Oceanside became a city 125 years ago. It’s no surprise then that there are some classic old buildings in the downtown “Townsite” area.
But the challenges with some of these old treasures is that they fall in the category of “unreinforced masonry.” In other words, brick buildings — most of them built before 1930 — that potentially could crumble in the event of an earthquake.
In the late ‘80s the state legislature passed a law mandating that all old brick buildings in California need to be retrofitted so that occupants would never be at risk if the earth shook.
Ten years ago the city council sort of kicked the can down the road. They acknowledged that the city must enforce these structural reinforcement standards. But they said that the building owners have until December 2015 to have plans approved for the reinforcement. And that the work must be done by the end of 2016.
The Mission San Luis Rey recently commemorated the completion of its massive reinforcement.
Now many downtown businesses are looking down the barrel at this deadline.
Rick Brown is the point man for the city of Oceanside. The city’s chief building safety inspector, it is up to Brown to identify which buildings in fact need to be reinforced. He says his inventory now shows that there are 42 buildings that need to be brought up to code.
One new business, a pawn shop called Coast Jewelry at 205 N. Coast Highway had the work done before it opened a few months ago.
Another new restaurant to be called Industry is currently being built out at 208 N. Coast Highway (in the “Wheel Store” building). Owner Ryan Jubela says his building has already been retrofitted once, but that since the codes have changed, he will comply with the new regulations and have the building retrofitted up to code before it opens in April.
But other landlords may be hard pressed to spend the $40,000 to $50,000 estimated to retrofit their buildings. Businesses impacted include Carmine’s Pizza at 119 S. Coast Highway, and Bessie’s 1929 Cafe at 232 S. Coast Highway.
Brown says he will go before the city council in a couple months with his list of properties, and that it will be up to them to provide direction.
Brown says it is unclear what happens to the businesses if the buildings they inhabit are not in compliance by December 2016.
50 years ago today
On Nov. 22, 1963 I was in Mrs. Strong’s second grade class at South Oceanside Elementary. Mrs. Strong was a matronly, sweet, older lady who seemed to be about 60 years old as I recall. She called us “children” and made us sing “Good morning to you” at the start of each day.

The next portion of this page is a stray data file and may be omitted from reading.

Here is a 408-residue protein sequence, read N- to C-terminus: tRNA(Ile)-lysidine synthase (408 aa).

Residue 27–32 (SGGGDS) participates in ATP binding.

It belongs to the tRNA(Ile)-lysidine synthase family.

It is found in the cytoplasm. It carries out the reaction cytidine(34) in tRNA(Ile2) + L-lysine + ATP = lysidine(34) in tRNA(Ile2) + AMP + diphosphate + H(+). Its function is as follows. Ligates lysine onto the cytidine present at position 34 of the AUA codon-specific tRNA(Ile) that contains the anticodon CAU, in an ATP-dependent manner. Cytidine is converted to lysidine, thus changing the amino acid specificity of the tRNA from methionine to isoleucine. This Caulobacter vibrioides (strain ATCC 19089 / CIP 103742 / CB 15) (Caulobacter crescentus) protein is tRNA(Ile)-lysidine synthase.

I vividly recall our principal Mr. Hawkins, who came in just before lunch. Mrs. Strong was seated in front, leading us in a read-along session.
The tall principal bent over and whispered in Mrs. Strong’s ear.
After a short while, the principal left, and walked into the next classoom.
Mrs. Strong struggled as she tried to tell her seven-year-olds about the most unthinkable. She said she could not believe what she was hearing. That she turned her head and asked the principal to repeat the news in her other ear just to make sure she wasn’t hearing it wrong.
She told us President Kennedy was dead.
Lunch was strange. As I recall, the younger kids didn’t really understand what exactly was going on. The older kids were a lot more upset.
When we went home I remember that my shaken mom tuned in to Oceanside radio station KUDE-AM to hear newscaster Al Deidrich tell us what community events were planned following the assassination. Our church, St Michael’s Episcopal in Carlsbad did not organize a special service for that night. But St. Anne’s Episcopal on West Street did schedule an evening service for all the scared and shaken congregants who wanted a place to meet. That’s where we went.
Meanwhile my longtime friend Scott Threlfall was a first grader at Mission Elementary.
“Our teacher told us the president had been shot. She told us to put our heads down and pray. Then when they announced he had died they marched us out to the front of the school where they lowered the flag to half-mast. They sent us home early. I remember my mom was crying.”
Scott’s late father, Bill was then a USMC captain. He retired as a Lt. Colonel.
“My mom had been out at the base. She said people were coming out of the commissary in shock. My mom was a Republican but back then, if you voted for somebody and they didn’t win, you just supported who ever was in charge. It wasn’t like today where you have the badgering hate directed at the other side.”
Monterey Bay exits
Aloha Restaurants,the longtime owners of Monterey Bay Canners and Jolly Rodger, is scaling down.
They have sold Monterey Bay Canners to Waterfront Enterprises, the company that owns and operates Newport Landing Restaurant and Oyster Bar and the Harborside Restaurant, both in Newport Beach.
There will be a new name for Monterey Bay. The name that is being circulated is Oceanside Broiler.
If this new eatery follows its Newport sister restaurants, you may expect some new offerings like blackened ahi steak, swordfish and shrimp kabob, and twin Canadian lobster tails.
The big question: what will happen with the Jolly Roger, which historically does not have the same draw as its sister restaurant.
Oceanside born and raised, Ken Leighton is an Oceanside business owner. He may be reached at firstname.lastname@example.org
Filed Under: Inside Oceanside